Code violations span everything from breaching minimum construction standards to broken smoke alarms. While most building codes are designed to keep you safe, some cities aggressively flag homeowners who allow garbage to collect in their yards, don’t clean their pool or forget to mow their lawn. Often, the code violation is cleaned up before the house goes on the market and the buyer is never aware of it. Other times, code violations sink a real estate deal.
What Are Code Violations?
If your home falls short of a county or municipal building code, it has a code violation. Many homes have some form of code violation. This is because building codes change all the time, and a house that was code-compliant when you bought it may now lag behind current standards. These innocent violations are “grandfathered” in, which means they are not regarded as violations if the home was up to code when it was built. Unless there’s a safety issue, you won’t have to bring the home up to current code.
Most serious code violations happen because the homeowner adds more living space without the proper permission. Other examples include water heaters or electrical points installed without a permit, failure to use non-flame retardant roofing material and the absence of smoke detectors: the list is endless.
Why Do They Matter?
Once you purchase a home you inherit the violations along with it. Buyers want you to provide them with clear and marketable title: few buyers will buy a property with liens, fines and open code violations against it. Selling a home with code violations can be impossible. Many municipalities levy huge fines and daily interest rates on the homeowner and these penalties accrue for years after the illegal work is carried out. Decades after the event, the code enforcement officer can require the current homeowner to fix the problem and bring the home up to the most current building code – often at great expense.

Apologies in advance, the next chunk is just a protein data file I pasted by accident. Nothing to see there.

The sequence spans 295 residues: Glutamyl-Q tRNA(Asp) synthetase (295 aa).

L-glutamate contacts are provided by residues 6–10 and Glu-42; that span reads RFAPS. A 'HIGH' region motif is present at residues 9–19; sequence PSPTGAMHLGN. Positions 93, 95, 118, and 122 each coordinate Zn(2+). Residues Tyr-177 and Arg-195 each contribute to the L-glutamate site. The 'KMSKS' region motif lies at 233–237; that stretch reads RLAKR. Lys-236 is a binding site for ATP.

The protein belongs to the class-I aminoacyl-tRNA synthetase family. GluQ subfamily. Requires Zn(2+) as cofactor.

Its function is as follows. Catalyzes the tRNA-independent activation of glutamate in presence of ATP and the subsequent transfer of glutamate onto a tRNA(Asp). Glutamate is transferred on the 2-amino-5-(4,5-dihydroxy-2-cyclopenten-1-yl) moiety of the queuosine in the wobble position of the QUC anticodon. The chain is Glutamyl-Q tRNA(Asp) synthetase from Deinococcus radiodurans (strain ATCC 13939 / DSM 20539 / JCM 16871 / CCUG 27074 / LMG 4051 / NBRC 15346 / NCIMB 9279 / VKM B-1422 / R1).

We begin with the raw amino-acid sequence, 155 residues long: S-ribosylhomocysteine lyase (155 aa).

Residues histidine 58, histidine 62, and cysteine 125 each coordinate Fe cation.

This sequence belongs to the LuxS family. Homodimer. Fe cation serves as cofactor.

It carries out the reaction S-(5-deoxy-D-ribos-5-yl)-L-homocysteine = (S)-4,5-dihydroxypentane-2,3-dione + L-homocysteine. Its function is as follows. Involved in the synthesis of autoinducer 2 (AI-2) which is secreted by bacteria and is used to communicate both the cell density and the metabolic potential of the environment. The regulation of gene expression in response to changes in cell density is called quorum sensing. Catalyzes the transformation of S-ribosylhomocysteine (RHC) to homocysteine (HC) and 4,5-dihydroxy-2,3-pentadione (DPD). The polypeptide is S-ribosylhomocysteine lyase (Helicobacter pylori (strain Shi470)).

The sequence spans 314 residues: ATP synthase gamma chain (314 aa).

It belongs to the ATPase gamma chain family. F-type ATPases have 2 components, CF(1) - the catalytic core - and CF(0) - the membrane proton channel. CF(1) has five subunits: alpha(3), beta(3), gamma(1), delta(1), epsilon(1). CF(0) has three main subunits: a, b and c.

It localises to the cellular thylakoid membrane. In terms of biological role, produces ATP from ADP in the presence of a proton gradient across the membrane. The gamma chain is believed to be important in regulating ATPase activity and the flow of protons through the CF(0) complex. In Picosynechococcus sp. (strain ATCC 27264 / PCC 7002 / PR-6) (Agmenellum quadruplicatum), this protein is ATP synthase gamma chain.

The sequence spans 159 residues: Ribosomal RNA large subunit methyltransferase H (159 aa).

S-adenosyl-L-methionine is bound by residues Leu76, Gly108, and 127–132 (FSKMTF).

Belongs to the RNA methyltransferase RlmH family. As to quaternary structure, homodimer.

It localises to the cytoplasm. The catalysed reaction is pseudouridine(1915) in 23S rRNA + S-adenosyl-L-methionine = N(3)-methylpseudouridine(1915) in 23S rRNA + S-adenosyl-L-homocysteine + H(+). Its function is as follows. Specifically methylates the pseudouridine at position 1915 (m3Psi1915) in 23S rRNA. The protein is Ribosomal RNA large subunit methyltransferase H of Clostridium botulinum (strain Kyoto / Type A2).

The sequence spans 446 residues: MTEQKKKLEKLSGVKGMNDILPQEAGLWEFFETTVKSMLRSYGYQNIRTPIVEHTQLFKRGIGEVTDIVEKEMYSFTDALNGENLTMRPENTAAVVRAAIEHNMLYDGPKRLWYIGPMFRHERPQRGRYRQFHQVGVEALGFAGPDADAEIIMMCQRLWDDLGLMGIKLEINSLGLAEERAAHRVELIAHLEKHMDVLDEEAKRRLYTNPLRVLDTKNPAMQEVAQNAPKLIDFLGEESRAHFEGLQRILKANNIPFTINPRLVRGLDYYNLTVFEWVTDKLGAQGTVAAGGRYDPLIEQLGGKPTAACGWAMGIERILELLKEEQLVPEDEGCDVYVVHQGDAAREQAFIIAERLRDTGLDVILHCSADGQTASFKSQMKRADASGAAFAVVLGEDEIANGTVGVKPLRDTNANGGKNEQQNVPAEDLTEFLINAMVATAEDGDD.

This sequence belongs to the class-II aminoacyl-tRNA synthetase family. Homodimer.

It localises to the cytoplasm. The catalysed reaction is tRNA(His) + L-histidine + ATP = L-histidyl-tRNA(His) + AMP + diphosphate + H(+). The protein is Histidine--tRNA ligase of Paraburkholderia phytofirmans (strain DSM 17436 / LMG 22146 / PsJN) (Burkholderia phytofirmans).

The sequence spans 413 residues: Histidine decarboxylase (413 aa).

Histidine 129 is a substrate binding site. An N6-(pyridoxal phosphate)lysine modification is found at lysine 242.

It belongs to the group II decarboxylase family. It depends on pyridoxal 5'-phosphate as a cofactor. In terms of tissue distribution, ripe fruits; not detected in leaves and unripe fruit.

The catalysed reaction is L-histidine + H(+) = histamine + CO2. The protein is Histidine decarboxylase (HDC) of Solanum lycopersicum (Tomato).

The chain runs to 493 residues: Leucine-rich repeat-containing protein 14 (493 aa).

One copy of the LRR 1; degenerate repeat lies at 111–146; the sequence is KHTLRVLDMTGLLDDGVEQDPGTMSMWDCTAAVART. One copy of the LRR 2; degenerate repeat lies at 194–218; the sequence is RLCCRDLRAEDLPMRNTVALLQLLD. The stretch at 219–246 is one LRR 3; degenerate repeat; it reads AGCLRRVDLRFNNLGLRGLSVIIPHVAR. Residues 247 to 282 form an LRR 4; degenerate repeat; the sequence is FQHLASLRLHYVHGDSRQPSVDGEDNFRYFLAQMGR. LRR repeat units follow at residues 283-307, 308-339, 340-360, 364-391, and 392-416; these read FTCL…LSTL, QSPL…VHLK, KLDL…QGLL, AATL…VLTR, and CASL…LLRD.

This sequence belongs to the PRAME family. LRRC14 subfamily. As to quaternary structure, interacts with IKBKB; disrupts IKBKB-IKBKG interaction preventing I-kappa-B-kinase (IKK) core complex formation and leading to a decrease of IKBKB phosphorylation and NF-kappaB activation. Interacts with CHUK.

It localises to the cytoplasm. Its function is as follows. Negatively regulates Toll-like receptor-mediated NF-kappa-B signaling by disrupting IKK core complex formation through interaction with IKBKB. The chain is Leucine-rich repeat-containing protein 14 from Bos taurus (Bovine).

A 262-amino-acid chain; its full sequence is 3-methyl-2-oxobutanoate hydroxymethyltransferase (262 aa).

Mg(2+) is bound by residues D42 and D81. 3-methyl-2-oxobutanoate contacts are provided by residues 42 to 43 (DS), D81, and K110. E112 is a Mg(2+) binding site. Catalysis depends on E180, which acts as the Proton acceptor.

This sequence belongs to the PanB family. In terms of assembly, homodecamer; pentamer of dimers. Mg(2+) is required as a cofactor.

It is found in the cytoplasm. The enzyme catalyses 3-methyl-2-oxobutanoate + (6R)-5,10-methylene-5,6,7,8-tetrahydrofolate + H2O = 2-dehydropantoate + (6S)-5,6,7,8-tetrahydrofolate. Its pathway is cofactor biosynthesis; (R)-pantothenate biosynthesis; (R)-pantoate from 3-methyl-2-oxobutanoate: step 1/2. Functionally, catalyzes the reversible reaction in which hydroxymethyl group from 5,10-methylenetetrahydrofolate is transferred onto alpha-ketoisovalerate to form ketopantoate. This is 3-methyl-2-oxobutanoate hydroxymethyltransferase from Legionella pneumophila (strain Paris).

Can’t I Just keep Quiet About the Violation?
No, you can’t. By law, sellers must make certain disclosures about the property to potential homebuyers. For example, the federal government requires sellers to notify buyers about lead paint in the property. State disclosures vary by state, but typically require the seller to disclose known structural problems, defects with the HVAC, electrical and plumbing systems and known code violations. And, if the buyer asks, you have to tell him about code violations openly and honestly, regardless of disclosure law. Closing a deal without making the necessary disclosures can bring a heap of trouble. At the very least, you’ll have to compensate the buyer for any financial loss.
In any event, the code violation usually comes out during the buyer’s due diligence. If the home inspector doesn’t find it, the title company probably will when it checks the county records.
Fixing Code Violations
If your property has open code violations and fines that are accruing on a daily basis, contact the city immediately. Many times, the city is willing to work with homeowners to fix the problem. You may even be able to negotiate the sanction down to a reasonable amount. What happens next depends on the specific violation. Often, homeowners can hire a contractor to close an open violation. You’ll have to pay for the corrective work and pay off any fines, but once the work is done you can list your home for sale. If the work is beyond your budget but you need to sell, some real estate investment companies may buy your house cash and deal with the violations themselves. Keep in mind that when investors buy these properties, they expect a deep discount on the purchase price so they have room to fix the violation and pay off the penalty.